The Classis has also assisted the Church. In September 2003, the Classis approved a 15-year, $40,000 loan at below market interest to enable the Church to rebuild its bell tower. Additionally, since January 2002, the Classis has extended over $36,000 in various grants to Miraloma Church.

C. Supersedure Process and Response

The Book of Church Order empowers a classis, in its judgment, to supersede a consistory and replace it with an administrative body designated by the classis. This procedure can only occur under limited, specified conditions including the "[l]ong-term or rapid decline in participation or membership" of the church in question. The Book of Church Order spells out detailed procedures for accomplishing this process.

In January 2007, and in accordance with the Book of Church Order, the Classis notified the Consistory that it was considering superseding the Consistory due to " `long-term decline in participation and membership' which make[s] it unable to fulfill the functions of a local church . . . ." Between 1991 and 2006, the number of communicant or confessing members declined from 84 to 20, five fewer than the minimum for a quorum for general membership meetings as stated in the Church's bylaws. Average attendance dropped from 102 in 1997, to 48 in 2006.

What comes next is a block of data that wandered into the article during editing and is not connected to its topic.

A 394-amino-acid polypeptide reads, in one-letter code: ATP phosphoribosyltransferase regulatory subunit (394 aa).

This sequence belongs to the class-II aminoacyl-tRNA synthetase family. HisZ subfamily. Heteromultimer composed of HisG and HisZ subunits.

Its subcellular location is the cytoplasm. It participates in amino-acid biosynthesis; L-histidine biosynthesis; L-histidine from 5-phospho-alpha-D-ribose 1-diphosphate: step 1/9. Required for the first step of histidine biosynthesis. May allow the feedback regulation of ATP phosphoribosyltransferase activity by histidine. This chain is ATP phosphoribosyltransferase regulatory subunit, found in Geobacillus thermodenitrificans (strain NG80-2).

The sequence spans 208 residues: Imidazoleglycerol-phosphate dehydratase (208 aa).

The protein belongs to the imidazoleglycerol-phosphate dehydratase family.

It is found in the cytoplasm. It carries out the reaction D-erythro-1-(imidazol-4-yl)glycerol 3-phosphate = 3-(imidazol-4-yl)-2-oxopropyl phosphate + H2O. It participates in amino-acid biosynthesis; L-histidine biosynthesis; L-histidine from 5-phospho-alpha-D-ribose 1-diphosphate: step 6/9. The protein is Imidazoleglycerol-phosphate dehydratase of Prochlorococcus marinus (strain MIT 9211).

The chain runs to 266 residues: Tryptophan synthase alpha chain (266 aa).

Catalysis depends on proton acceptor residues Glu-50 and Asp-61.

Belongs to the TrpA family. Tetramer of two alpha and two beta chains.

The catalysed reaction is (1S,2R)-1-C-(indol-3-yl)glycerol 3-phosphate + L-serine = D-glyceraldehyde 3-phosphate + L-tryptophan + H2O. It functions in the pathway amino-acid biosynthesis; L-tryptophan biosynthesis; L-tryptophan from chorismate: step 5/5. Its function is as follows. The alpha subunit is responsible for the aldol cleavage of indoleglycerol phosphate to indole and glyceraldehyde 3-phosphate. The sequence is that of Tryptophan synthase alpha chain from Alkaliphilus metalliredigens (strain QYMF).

A Classis team convened in February 2007 to give the Consistory an opportunity to show cause why it should not be superseded. Following the Consistory's presentation, and on the motion of the Classis team, the Classis voted on March 10, 2007, to supersede the Consistory and appoint interim trustees to serve as the interim board of directors. However, the ...